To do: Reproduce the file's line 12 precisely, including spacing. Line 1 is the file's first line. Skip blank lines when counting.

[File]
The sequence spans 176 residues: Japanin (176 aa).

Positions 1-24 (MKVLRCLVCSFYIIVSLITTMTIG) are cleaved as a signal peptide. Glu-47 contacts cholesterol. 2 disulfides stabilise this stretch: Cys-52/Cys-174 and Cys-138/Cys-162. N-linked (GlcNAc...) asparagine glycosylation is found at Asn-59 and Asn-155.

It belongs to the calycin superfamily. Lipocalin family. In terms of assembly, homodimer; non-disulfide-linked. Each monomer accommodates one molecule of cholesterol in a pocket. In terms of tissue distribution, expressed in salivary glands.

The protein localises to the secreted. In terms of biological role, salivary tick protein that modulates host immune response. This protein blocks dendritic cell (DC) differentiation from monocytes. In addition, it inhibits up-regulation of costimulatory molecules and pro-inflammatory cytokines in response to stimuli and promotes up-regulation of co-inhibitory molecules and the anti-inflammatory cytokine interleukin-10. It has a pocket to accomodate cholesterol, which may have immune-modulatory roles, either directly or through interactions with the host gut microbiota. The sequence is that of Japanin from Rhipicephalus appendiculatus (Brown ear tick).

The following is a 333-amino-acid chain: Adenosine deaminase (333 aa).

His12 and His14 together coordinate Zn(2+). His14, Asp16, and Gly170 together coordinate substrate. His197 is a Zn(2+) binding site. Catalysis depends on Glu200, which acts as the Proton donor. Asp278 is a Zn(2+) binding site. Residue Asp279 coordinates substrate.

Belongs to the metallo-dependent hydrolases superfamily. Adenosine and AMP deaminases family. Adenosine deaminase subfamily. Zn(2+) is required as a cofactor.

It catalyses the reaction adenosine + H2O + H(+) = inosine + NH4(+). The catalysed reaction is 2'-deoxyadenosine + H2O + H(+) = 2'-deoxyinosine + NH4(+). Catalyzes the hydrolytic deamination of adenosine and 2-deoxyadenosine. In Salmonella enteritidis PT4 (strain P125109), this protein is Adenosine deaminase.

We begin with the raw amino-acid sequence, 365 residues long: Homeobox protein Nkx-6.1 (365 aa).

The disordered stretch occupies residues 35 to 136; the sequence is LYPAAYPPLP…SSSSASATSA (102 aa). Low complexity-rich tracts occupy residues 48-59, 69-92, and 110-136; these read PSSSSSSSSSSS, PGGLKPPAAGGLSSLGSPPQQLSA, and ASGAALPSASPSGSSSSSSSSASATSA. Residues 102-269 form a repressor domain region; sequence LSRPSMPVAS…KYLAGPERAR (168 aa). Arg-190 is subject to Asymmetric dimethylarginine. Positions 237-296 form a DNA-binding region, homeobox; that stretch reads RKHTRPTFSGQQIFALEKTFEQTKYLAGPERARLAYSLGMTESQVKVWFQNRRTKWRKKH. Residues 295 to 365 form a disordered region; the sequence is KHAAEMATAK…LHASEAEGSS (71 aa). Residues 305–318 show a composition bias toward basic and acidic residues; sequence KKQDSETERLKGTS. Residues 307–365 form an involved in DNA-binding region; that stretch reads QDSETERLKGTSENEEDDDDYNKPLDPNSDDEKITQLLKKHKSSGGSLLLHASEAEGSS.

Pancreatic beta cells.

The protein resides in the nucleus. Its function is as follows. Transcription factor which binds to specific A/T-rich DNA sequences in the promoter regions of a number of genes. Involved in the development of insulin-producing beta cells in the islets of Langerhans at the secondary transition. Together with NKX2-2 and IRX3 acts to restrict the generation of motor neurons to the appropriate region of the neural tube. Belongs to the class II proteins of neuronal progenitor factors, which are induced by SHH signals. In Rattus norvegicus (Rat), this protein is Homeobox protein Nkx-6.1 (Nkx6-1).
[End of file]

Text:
The protein resides in the nucleus. Its function is as follows. Transcription factor which binds to specific A/T-rich DNA sequences in the promoter regions of a number of genes. Involved in the development of insulin-producing beta cells in the islets of Langerhans at the secondary transition. Together with NKX2-2 and IRX3 acts to restrict the generation of motor neurons to the appropriate region of the neural tube. Belongs to the class II proteins of neuronal progenitor factors, which are induced by SHH signals. In Rattus norvegicus (Rat), this protein is Homeobox protein Nkx-6.1 (Nkx6-1).